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Syria, North Korea, Economy: chain of events is escalating Quickly

Posted on 21 April 2017 by @patlalrique

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The news have been really busy in the last few weeks and a detailled recap would be useful. Trump has made several moves and declarations that quite changed the world’s geo-political portrait. Many things can be said.
The situation of Syria, where the government is in a deadlock in a proxy war against foreign sponsored jihadi groups, has quickly changed when Trump ordered the the bombing of the Khan Sheikhoun military base just out of Homs.
Since the U.S. contacted the Russians (and de facto the Syrians) to warn them beforehand they would bomb a specific target in Syria, the situation has not really worsened, unless it is taken in conjonction with all the war threats floating around these days.
The Syrians were also aware through Russia they would be hit by a strike and had plenty of time to move their plane out of harm’s way. The military base wasn’t of real strategic importance, except to allow plane to operate in the region, which according to reports they were able to do little time after the U.S. Tomahawk strike.
Sure, just few days ago, Trump administration was still saying that the departure of Bachar al-Assad wasn’t a priority and should be decided by the Syrians, so it is quite a u-turn in term of communication. But Trump hasn’t been elected to conduct the same policy than Obama, so for now we can expect the President to take decisions that will make his stance on Syria different from the one promoted by the establishment.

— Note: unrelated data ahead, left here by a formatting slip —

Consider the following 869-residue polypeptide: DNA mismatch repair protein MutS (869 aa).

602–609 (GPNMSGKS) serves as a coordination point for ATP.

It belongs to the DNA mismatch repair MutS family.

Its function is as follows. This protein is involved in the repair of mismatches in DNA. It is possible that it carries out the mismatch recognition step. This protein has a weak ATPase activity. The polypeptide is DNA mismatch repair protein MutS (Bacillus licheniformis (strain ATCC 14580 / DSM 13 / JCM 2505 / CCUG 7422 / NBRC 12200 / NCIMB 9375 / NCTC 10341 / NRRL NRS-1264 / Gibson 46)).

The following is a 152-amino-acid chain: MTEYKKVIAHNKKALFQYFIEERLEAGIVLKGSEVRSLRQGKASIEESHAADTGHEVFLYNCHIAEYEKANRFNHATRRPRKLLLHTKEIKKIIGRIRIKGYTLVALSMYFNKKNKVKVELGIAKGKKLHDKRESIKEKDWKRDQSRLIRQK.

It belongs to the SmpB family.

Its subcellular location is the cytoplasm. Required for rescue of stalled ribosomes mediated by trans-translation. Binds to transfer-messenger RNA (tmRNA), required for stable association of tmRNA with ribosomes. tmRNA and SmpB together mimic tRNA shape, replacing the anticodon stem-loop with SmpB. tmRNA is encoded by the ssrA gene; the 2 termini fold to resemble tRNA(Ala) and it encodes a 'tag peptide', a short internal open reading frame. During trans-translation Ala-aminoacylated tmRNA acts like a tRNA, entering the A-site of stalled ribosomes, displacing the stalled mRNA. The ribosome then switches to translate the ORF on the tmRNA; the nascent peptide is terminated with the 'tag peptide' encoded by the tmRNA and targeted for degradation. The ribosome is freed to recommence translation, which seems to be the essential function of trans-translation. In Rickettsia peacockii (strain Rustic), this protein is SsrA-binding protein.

Still, Trump’s surprise navy strike on Syria created lots of tensions internationally and sent a big wave of uncertainty on what was a situation where the Assad Government were slowy but surely winning the war and reinstateing stability in the country while the United States were slowly disengaging. Now with the U.S. double stance (listen to Nickki Hailey versus Rex Tillerson), it’s hard to guest what will happen in Syria.
North Korea
North Korea is in the eye of the Trump administration. It’s open defiance on the world scene and it’s government obscur schemes made them part of Trump’s policy on China.
For a long time the U.S. hasn’t directly adressed the situation of the Korean Peninsula to avoid interfering with business with china and have limited their actions against North Korea to economic sanctions.
These sanctions are very nefarious for the economy of this isolated country. Thus, the North Korean Regime is putting more pressure on other nations on the international scene by openly threatening to bomb America’s most important cities.
Since that Trump made it really clear he was targeting North Korea’s missile program, the regime announced they would accelarate the schedule of missile tests, taking the same hard stance than in the past.
I don’t know what Trump’s plan is, but I wouldn’t expect North Korea to do anything differently than they always did. That’s what make them diffficult to deal with in the first place and why Obama wasn’t interested to meddle with it. We need to ask ourselves who are the North Koreans?
Obviously North Korea is part of a bigger plan. Trump is putting lots of pressure on world’s politics by going on the edge of war. Even if war is not the main goal of the operation, we have just seen the world leaning toward it a whole lot more. I hope it’s worth it. I guest you don’t risk nuclear war for nothing.